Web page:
Thousands of tourists fled Australia’s wildfire-ravaged eastern coast Thursday ahead of worsening conditions as the military started to evacuate people trapped on the shore further south.
Cooler weather since Tuesday has aided firefighting and allowed people to replenish supplies. Vehicles formed long lines at gas stations and supermarkets, and traffic was gridlocked as highways reopened. But fire conditions were expected to deteriorate Saturday as high temperatures and strong winds are forecast to return.
“There is every potential that the conditions on Saturday will be as bad or worse than we saw” on Tuesday, New South Wales Rural Fire Service Deputy Commissioner Rob Rogers said.
Authorities said 381 homes had been destroyed on the New South Wales southern coast this week and at least eight people have died this week in the state and neighbouring Victoria, Australia’s two most populous states, where more than 200 fires are currently burning.
Fires have also been burning in Western Australia, South Australia and Tasmania.
The early and devastating start to Australia’s summer wildfires has led authorities to rate this season the worst on record. About five million hectares of land have burned, at least 17 people have been killed and more than 1,400 homes have been destroyed.
“It is hell on Earth. It is the worst anybody’s ever seen,” Michelle Roberts said by telephone from the Croajingolong Cafe she owns in Mallacoota, a southeastern coastal town where 4,000 residents and visitors have been stranded on the beach since Monday night.
Roberts hoped to get her 18-year-old daughter onto a naval ship, which arrived off the town on Thursday, in order to escape the fires and thick smoke engulfing the town.
The HMAS Choules is expected to make two or three voyages over the coming days, state authorities said. More than 50,000 people were without power and some towns had no access to drinking water.
“Everyone’s just on edge,” said Shane Flanagan, a resident of Batemans Bay on the New South Wales coast.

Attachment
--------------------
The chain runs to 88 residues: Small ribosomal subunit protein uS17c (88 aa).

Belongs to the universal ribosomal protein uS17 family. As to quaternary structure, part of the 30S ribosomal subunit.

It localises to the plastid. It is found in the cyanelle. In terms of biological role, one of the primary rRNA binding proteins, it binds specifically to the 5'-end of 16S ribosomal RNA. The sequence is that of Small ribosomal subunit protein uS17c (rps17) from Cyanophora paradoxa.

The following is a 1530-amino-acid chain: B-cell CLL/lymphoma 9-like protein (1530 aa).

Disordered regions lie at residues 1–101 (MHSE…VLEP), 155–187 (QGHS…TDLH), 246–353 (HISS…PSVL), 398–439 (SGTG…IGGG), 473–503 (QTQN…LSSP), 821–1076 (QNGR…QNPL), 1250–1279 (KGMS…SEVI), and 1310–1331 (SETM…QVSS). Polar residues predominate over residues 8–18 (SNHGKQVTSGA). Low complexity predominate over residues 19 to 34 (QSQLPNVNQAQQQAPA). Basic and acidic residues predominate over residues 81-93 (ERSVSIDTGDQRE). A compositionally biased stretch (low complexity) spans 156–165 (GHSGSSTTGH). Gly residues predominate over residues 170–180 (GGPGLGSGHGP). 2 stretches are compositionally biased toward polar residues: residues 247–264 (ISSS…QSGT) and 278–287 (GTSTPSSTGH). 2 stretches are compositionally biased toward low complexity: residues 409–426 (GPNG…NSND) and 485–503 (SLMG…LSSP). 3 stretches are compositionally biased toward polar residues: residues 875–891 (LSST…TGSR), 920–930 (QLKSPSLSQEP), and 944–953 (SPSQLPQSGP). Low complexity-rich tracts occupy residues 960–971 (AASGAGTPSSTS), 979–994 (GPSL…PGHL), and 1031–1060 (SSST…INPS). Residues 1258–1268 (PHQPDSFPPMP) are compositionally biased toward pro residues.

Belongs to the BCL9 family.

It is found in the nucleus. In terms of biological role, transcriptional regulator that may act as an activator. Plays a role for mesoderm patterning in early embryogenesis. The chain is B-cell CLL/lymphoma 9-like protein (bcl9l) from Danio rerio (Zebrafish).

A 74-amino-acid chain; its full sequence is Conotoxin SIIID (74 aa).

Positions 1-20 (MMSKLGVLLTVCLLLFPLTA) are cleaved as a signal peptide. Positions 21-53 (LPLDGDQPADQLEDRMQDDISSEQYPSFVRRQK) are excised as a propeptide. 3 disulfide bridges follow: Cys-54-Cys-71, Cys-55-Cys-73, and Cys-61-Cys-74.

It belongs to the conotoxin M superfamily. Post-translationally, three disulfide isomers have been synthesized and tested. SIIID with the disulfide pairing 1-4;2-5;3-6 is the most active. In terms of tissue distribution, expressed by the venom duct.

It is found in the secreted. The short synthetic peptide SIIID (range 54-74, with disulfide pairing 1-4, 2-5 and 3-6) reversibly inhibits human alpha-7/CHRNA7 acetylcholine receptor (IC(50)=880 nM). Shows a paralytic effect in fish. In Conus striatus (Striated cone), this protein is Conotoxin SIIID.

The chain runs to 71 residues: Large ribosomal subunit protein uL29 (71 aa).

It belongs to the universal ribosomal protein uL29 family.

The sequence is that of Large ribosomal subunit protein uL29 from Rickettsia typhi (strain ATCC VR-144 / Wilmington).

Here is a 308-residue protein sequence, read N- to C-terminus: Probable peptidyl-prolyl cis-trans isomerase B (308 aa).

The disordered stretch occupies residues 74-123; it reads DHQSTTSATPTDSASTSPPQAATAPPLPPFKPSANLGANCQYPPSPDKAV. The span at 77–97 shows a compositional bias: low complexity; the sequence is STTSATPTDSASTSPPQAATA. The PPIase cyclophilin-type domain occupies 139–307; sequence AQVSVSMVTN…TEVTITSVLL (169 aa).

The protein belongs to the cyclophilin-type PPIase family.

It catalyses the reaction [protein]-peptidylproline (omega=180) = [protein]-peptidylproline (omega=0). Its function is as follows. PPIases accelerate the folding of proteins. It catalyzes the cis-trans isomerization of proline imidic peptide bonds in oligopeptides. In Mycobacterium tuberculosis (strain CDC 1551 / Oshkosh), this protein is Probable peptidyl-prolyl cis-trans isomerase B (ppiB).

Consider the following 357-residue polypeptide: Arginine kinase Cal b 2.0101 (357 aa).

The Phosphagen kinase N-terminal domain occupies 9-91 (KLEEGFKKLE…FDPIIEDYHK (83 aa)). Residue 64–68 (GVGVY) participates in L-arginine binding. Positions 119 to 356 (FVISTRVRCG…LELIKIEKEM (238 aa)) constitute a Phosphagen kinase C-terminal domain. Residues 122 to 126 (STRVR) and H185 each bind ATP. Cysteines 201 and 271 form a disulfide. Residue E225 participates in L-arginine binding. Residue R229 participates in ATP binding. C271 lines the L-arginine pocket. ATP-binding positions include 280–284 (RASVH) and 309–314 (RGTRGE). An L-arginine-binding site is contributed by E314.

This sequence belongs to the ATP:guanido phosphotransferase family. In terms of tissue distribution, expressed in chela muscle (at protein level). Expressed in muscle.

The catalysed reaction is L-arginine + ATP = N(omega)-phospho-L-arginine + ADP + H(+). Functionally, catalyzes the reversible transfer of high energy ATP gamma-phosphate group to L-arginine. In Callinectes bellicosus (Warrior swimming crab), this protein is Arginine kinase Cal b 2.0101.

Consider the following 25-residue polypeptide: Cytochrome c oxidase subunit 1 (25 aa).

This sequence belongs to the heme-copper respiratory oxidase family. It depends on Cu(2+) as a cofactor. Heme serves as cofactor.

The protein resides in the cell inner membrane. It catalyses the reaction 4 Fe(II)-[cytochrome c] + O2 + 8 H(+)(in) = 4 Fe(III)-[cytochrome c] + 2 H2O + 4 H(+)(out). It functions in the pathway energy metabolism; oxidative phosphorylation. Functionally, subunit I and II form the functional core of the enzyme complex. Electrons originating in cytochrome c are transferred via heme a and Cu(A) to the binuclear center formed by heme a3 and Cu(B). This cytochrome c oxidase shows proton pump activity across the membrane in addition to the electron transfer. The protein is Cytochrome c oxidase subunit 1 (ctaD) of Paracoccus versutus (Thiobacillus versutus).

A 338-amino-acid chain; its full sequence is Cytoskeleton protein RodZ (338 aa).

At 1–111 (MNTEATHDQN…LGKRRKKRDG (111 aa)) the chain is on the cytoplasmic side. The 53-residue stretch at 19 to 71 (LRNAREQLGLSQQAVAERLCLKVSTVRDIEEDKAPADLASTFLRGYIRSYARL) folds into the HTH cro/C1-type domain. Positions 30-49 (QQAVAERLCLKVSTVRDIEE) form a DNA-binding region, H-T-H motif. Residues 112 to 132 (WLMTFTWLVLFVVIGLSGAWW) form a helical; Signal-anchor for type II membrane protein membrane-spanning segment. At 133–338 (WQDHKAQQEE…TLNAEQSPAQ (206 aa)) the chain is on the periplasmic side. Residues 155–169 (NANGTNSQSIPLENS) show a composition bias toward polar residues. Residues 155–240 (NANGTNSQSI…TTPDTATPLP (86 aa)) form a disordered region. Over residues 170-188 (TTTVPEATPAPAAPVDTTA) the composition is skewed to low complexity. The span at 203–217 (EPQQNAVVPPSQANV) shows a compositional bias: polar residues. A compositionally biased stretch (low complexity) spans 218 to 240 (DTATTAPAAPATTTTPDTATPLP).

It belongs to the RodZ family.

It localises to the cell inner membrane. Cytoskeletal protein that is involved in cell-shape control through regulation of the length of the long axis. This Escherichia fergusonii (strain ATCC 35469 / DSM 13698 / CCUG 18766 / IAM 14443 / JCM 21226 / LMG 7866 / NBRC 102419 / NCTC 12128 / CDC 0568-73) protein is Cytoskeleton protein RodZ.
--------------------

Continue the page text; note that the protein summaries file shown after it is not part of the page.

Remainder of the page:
NSW declares 3rd state of emergency in 2 months
Prime Minster Scott Morrison said the crisis was likely to last for months.
“It will continue to go on until we can get some decent rain that can deal with some of the fires that have been burning for many, many months,” Morrison told reporters on Thursday.
New South Wales authorities on Thursday morning ordered tourists to leave a 250-kilometre zone along the picturesque south coast. State Transport Minister Andrew Constance said it is the “largest mass relocation of people out of the region that we’ve ever seen.”
New South Wales premier Gladys Berejiklian declared a seven-day state of emergency starting Friday, which grants the New South Wales Rural Fire Service commissioner more control and power.
It’s the third state of emergency for New South Wales in the past two months, after previously not being implemented since 2013.
“We don’t take these decisions lightly but we also want to make sure we’re taking every single precaution to be prepared for what could be a horrible day on Saturday,” Berejiklian said.
A statewide total fire ban will be in place on Friday and Saturday.
In Victoria, where 83 homes have burned this week, the military was helping thousands of people who fled to the shore as a wildfire threatened their homes Tuesday in Mallacoota. Food, water, fuel and medical expertise were being delivered and about 500 people were going to be evacuated from the town by a naval ship.
“We think around 3,000 tourists and 1,000 locals are there. Not all of those will want to leave, not all can get on the vessel at one time,” Victoria Premier Daniel Andrews told the Australian Broadcasting Corporation.
A contingent of 39 firefighters from the United States and Canada landed in Melbourne on Thursday to help with the catastrophe.
Smoke from the wildfires made the air quality in the national capital, Canberra, the world’s worst in a ranking index Thursday and was blowing into New Zealand.